I spent many Thanksgivings in the Philippines, and it was great. We had some fun parties, including one at our farm. The only drawbacks were that it was a normal workday for me, and I did not get to watch football live all day long. This year I have a little time off: my exams are graded and student comments written, so wheeeee! And, like in recent years, we will celebrate “Friendsgiving” in New England with two vegetarians. Meh, I’m not big into Turkey, anyway, so I’ll take it.
What would it have been like in November 1899, though, just as the Philippine-American War was moving from conventional conflict to guerrilla war? Yes, the American military had more men, more guns (though not necessarily better ones), and more bullets. And without General Antonio Luna, who had recently been assassinated, the Philippine forces lost one of its greatest strategists. But Aguinaldo made the decision to disband his forces for an unconventional conflict, and that gave the Filipino revolutionaries a new edge. For the American troops, they had to realize they might not be going home anytime soon.
While I have the advantage of hindsight and can easily say that I do not support America’s imperialist cause in this war, none of that changes history. I wonder what was going through these young men’s minds on this day. Thanks to the Philippine-American War Facebook group, and especially Scott Slaten, for posting these photos. If you are interested in this war at all, you really should follow this group. It’s free, the discussions are strident, and the photos are amazing.
These photos are also nice reminders that even in war, people celebrate holidays and birthdays. They even fall in love. (That’s where we historical romance authors come in, as Beverly Jenkins so often reminds us.) But what these men’s families wanted to know was not whether they were having a good time, but when they would be coming home. They would not get their answer for another whole year:
Since most of these soldiers had originally volunteered for what they had thought was a brief war in Cuba, this was probably a relief. Some did re-enlist as regulars, though, which meant a much longer commitment.
For your Sugar Sun readers out there, here’s a little Thanksgiving tidbit for you: Pilar Altarejos, daughter of Javier and Georgina, was born on Thanksgiving 1903. I thought that was appropriate. The couple could be thankful for being together— how romantic!—and I thought it would get Javier’s nationalist back up a little. (Yes, I’m terrible.)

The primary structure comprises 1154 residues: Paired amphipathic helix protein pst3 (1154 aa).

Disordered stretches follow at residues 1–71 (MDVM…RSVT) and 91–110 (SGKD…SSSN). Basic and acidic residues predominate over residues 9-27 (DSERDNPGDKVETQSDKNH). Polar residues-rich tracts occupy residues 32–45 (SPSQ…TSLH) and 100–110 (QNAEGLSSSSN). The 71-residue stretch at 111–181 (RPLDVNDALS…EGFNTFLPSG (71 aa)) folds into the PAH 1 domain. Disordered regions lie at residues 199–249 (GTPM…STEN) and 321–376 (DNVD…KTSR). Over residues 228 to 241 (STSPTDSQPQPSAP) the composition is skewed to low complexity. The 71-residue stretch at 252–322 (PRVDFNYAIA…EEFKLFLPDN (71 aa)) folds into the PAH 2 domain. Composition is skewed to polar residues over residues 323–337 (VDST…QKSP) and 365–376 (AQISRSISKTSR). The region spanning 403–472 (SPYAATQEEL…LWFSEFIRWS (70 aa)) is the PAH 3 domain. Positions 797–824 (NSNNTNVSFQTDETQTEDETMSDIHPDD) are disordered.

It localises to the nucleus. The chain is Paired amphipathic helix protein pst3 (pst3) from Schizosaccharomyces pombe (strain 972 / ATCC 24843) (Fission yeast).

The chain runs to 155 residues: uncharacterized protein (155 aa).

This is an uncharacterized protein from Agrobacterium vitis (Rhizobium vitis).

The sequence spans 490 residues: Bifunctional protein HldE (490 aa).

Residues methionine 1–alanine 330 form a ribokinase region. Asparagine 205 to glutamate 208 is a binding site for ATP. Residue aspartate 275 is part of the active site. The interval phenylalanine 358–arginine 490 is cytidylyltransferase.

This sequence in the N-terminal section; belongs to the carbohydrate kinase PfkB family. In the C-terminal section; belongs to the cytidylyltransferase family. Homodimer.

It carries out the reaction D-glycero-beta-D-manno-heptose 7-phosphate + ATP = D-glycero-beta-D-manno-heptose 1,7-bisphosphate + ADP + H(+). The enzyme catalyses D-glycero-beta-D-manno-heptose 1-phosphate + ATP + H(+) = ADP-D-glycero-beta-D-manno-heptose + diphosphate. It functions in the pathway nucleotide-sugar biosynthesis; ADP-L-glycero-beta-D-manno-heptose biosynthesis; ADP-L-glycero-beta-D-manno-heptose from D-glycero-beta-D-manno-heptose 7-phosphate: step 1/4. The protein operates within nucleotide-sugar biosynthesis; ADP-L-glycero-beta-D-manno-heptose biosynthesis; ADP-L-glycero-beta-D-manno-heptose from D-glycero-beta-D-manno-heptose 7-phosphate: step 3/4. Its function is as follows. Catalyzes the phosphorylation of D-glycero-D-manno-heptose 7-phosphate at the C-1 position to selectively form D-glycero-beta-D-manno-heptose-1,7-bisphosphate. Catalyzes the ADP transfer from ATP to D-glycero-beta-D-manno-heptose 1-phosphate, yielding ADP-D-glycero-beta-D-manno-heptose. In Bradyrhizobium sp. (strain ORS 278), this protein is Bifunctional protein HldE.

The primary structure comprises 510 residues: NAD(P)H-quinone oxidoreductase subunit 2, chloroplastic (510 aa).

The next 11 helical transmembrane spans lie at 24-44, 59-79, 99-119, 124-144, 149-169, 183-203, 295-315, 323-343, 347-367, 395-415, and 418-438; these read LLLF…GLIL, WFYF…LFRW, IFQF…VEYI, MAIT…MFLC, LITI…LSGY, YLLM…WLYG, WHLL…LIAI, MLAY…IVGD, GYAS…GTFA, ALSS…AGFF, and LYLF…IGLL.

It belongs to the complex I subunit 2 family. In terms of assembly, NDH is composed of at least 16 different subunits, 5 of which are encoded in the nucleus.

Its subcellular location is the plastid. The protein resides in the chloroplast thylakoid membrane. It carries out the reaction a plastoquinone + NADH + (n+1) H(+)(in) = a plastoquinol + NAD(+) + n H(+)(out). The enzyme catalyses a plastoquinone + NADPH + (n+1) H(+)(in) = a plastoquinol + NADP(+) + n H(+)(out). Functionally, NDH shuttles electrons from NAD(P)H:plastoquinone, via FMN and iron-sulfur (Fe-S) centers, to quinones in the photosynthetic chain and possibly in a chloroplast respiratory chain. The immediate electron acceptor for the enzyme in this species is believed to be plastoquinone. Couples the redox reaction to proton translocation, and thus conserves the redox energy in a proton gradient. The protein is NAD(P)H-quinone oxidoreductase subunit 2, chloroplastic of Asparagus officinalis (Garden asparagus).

Hopefully, wherever you are, I hope you have a great week. The best thing about this holiday is the reminder to be grateful for something. I am grateful for so many things, but I want to add you, my readers, to that list. Thank you for reading and for following the Altarejos clan through all its ups and downs. More adventures in love will be coming, I promise!
But it may surprise you to know why she asked me of all people. It’s not because I know so much about the history of football…though, did you know that it was a native Ohioan who threw the first legal forward pass in football in 1906? It was incomplete. (That’s the problem with passing, according to one of my co-coaches, Hef: only three things can happen, and two of them are bad.)
(Other new rules at this time: the establishment of the neutral zone between the teams before the snap, the redefinition of unnecessary roughness and unsportsmanlike conduct, and a clarification of holding. These were all meant to make football less dangerous.)
But it is not my Gilded Age football knowledge that Kristen wanted. It’s my perspective as a coach. As a part of my day job teaching history, I am a junior varsity football coach. Almost all of our players are boys, but we have had girls on occasion. It says a lot about our head coaches, our players, and the school’s administration that they were willing to take a chance on a mere football fan who desperately wanted to get on the sideline. I had to learn all the Xs and Os from scratch—but the truth is that most coaches start from near-scratch each year, even each game! How did I do it?
Pretty much everything I know was taught to me by co-coach, mentor, and best friend Jim Lockney. (Jim and his wife, Priscilla, are also two of my beta-readers, and Priscilla is the reason there were maps made for Under the Sugar Sun.) Jim and I have had some amazing times on the gridiron—me calling the offense and Jim handling the defense, the special teams, and the offensive line. (Coaching the line is a specialty. It’s almost a whole new sport.)
Why do it at all? What is so special about football? Well, as one of my players said: “Brotherhood. I’ve played lots of team sports, but nothing else comes close.” Now, given that he gave this answer to his female coach, and being aware that we have had girls on the team in his time, I do not think he is being a chauvinist. He means that football is family.
There is no sport that requires this kind of teamwork, where each and every player has a different job, and they have to do their jobs at the same time and in sync. If one of the eleven does the wrong thing, it is a “busted play” and you are likely to lose yards and maybe even the ball. And the players don’t learn just one play, either: they learn twenty (at the youth level) or forty (at the junior varsity level) or eighty (at the varsity level) or hundreds (in the NCAA and NFL)—and each by its code name. They also have to know how each play shifts based upon the defense they see across the line of scrimmage, which is especially true for the linemen. In the end, when a football team moves as one on the field—despite these many, many complications—they are like a hive mind. That is brotherhood.
Read more of my ideas about football at Kristen’s blog. Or just check out her sexy paranormal and contemporary books. Yum!